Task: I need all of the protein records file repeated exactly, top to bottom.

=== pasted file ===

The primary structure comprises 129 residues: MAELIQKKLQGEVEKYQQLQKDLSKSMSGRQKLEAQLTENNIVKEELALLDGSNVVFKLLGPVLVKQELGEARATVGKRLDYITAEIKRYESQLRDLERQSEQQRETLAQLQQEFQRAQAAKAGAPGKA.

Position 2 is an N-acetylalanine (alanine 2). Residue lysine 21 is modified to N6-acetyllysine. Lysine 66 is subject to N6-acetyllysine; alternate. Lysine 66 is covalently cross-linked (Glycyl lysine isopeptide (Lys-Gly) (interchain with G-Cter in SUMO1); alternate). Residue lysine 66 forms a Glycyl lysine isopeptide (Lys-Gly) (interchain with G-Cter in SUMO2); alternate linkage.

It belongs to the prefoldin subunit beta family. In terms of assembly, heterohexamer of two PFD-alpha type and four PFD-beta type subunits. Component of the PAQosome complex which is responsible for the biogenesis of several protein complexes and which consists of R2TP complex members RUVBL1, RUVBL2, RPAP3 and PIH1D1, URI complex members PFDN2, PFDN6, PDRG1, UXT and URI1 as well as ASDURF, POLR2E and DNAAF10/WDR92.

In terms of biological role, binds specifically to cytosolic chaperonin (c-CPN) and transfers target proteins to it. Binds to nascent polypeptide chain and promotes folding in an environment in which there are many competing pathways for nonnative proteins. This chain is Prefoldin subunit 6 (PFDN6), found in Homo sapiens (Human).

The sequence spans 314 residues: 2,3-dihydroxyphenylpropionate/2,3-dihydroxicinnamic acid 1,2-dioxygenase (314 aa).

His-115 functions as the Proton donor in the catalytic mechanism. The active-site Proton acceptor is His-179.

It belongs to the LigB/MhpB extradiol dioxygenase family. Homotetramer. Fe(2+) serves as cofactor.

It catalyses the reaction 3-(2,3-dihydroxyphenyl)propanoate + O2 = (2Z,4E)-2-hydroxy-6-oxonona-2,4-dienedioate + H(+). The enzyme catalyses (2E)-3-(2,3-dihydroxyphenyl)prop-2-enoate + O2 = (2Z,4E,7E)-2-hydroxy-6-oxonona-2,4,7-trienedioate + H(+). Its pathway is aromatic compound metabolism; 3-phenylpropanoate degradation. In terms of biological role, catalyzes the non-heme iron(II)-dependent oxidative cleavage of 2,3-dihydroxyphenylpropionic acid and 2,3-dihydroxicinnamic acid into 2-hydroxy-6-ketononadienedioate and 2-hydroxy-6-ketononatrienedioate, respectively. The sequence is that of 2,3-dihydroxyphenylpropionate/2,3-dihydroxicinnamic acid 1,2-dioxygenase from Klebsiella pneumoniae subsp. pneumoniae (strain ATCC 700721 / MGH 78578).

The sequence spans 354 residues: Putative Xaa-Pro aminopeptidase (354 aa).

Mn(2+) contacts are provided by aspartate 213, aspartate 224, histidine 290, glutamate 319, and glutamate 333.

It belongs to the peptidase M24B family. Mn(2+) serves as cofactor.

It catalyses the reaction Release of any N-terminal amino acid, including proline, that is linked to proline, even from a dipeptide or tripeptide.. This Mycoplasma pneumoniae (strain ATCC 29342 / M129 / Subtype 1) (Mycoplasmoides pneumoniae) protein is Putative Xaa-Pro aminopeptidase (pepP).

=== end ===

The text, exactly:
The primary structure comprises 129 residues: MAELIQKKLQGEVEKYQQLQKDLSKSMSGRQKLEAQLTENNIVKEELALLDGSNVVFKLLGPVLVKQELGEARATVGKRLDYITAEIKRYESQLRDLERQSEQQRETLAQLQQEFQRAQAAKAGAPGKA.

Position 2 is an N-acetylalanine (alanine 2). Residue lysine 21 is modified to N6-acetyllysine. Lysine 66 is subject to N6-acetyllysine; alternate. Lysine 66 is covalently cross-linked (Glycyl lysine isopeptide (Lys-Gly) (interchain with G-Cter in SUMO1); alternate). Residue lysine 66 forms a Glycyl lysine isopeptide (Lys-Gly) (interchain with G-Cter in SUMO2); alternate linkage.

It belongs to the prefoldin subunit beta family. In terms of assembly, heterohexamer of two PFD-alpha type and four PFD-beta type subunits. Component of the PAQosome complex which is responsible for the biogenesis of several protein complexes and which consists of R2TP complex members RUVBL1, RUVBL2, RPAP3 and PIH1D1, URI complex members PFDN2, PFDN6, PDRG1, UXT and URI1 as well as ASDURF, POLR2E and DNAAF10/WDR92.

In terms of biological role, binds specifically to cytosolic chaperonin (c-CPN) and transfers target proteins to it. Binds to nascent polypeptide chain and promotes folding in an environment in which there are many competing pathways for nonnative proteins. This chain is Prefoldin subunit 6 (PFDN6), found in Homo sapiens (Human).

The sequence spans 314 residues: 2,3-dihydroxyphenylpropionate/2,3-dihydroxicinnamic acid 1,2-dioxygenase (314 aa).

His-115 functions as the Proton donor in the catalytic mechanism. The active-site Proton acceptor is His-179.

It belongs to the LigB/MhpB extradiol dioxygenase family. Homotetramer. Fe(2+) serves as cofactor.

It catalyses the reaction 3-(2,3-dihydroxyphenyl)propanoate + O2 = (2Z,4E)-2-hydroxy-6-oxonona-2,4-dienedioate + H(+). The enzyme catalyses (2E)-3-(2,3-dihydroxyphenyl)prop-2-enoate + O2 = (2Z,4E,7E)-2-hydroxy-6-oxonona-2,4,7-trienedioate + H(+). Its pathway is aromatic compound metabolism; 3-phenylpropanoate degradation. In terms of biological role, catalyzes the non-heme iron(II)-dependent oxidative cleavage of 2,3-dihydroxyphenylpropionic acid and 2,3-dihydroxicinnamic acid into 2-hydroxy-6-ketononadienedioate and 2-hydroxy-6-ketononatrienedioate, respectively. The sequence is that of 2,3-dihydroxyphenylpropionate/2,3-dihydroxicinnamic acid 1,2-dioxygenase from Klebsiella pneumoniae subsp. pneumoniae (strain ATCC 700721 / MGH 78578).

The sequence spans 354 residues: Putative Xaa-Pro aminopeptidase (354 aa).

Mn(2+) contacts are provided by aspartate 213, aspartate 224, histidine 290, glutamate 319, and glutamate 333.

It belongs to the peptidase M24B family. Mn(2+) serves as cofactor.

It catalyses the reaction Release of any N-terminal amino acid, including proline, that is linked to proline, even from a dipeptide or tripeptide.. This Mycoplasma pneumoniae (strain ATCC 29342 / M129 / Subtype 1) (Mycoplasmoides pneumoniae) protein is Putative Xaa-Pro aminopeptidase (pepP).